twin goals of not only giving the new kid newspaper a proper and respectable
name, but also of taking a good natured swipe at my mother.
The world in 1968 was undergoing an exceptional period of change and
upheaval, and Barbara Bueker as usual wasn’t particularly timid about
voicing her opinions about all the current events and issues of the day. The
peace movement, birth control, women’s rights, the civil rights movement,
the political parties, the Cold War, and sundry other prominent topics were
continually subject to her rather unfettered pontification. Amused by all
this, Father took to referring to his wife as the Joan De Arc crusader, and
the rest of course is history.
However, this was
but one example of a much larger phenomenon. Carl Bueker enjoyed assigning
names to people and things in general and did so with considerable wit and
Where even to begin? At some point early
on, the man took to referring to his four children by the backward spelling
of their first name, and thus Susan, Barbara, Charles and John were forever
transformed into Nasus, Arabrab, Selrahc, and Nhoj. The only one of these
four that truly endured I think was “Arabrab,” which was clearly the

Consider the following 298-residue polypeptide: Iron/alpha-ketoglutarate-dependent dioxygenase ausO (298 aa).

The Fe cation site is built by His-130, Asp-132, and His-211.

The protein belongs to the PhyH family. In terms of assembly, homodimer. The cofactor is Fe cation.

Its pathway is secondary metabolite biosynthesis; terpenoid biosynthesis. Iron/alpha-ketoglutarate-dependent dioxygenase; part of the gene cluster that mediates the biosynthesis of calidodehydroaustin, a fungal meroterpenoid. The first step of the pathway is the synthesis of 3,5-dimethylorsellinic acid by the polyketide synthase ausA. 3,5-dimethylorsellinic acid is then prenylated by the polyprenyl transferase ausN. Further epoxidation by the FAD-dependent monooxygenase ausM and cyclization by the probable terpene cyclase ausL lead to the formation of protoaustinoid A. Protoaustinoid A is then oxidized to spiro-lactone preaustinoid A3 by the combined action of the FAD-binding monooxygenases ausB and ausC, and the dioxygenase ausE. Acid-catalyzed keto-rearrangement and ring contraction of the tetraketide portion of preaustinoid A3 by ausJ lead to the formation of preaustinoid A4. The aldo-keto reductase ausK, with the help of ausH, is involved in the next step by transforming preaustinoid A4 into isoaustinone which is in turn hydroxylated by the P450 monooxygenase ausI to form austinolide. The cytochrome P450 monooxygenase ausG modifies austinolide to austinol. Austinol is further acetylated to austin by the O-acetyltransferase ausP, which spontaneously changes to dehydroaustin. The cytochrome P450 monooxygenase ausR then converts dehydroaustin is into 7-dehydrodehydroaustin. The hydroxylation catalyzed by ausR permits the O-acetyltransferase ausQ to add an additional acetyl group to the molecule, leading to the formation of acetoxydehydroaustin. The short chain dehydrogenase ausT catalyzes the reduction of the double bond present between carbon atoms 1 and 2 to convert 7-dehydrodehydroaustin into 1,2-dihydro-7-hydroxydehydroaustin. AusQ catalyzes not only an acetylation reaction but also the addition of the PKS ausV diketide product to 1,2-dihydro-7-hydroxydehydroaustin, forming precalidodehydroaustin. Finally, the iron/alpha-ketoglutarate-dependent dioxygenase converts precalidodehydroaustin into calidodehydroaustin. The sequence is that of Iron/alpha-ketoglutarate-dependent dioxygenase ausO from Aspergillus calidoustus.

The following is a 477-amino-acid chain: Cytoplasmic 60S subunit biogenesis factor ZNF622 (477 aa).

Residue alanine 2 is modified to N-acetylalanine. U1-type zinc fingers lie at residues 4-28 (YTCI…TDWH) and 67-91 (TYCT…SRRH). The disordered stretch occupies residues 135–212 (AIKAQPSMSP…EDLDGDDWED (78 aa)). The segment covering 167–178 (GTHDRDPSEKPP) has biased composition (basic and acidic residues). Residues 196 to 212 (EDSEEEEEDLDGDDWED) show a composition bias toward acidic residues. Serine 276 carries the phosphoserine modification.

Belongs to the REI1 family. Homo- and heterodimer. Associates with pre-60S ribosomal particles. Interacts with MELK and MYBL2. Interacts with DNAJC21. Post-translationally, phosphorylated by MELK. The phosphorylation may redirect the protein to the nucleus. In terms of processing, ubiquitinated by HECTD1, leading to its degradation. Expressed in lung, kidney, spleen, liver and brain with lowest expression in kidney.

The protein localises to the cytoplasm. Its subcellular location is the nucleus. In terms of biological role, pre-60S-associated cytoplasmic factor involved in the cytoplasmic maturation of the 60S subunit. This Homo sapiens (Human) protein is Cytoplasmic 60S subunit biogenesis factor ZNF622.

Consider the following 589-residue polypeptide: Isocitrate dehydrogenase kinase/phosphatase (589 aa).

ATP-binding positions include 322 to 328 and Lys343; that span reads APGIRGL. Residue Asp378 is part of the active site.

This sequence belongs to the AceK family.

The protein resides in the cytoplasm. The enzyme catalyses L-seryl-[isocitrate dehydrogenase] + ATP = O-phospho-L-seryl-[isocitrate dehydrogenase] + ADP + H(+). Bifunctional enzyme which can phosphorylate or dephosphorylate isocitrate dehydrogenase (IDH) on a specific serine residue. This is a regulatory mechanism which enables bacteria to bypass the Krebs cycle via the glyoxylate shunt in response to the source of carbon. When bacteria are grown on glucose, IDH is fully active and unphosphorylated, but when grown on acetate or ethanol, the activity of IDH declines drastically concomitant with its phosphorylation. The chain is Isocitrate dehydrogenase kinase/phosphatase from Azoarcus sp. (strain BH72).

catchiest of the lot. Nice cadence and alliteration on that one. I still use
it myself on occasion.
He didn’t stop there.
Carl actually contrived an array of interesting names for his kids:
Horseface and Big Ox were favorite epithets, but he also wielded more
elegant nicknames like “The Princess,” a rather apt sobriquet for my sister
Barbie. Yet it was a joking assessment of his youngest son’s habits of
cleanliness that produced probably his most unforgettable name of all.
The truth is that I’ve never been particularly noted for my overall
neatness, and I was the kind of kid whose face, hands and clothing were
perpetually imprinted with food and grime. Taking his cue from the heavily
advertised household cleaning product Mr. Clean, which was coincidentally
introduced the very year I was born, Carl cleverly christened me “Mr.
Dirty,” a name that I continue to hear from my mother and siblings to this
very day. Thanks, Dad.
On the sporting front,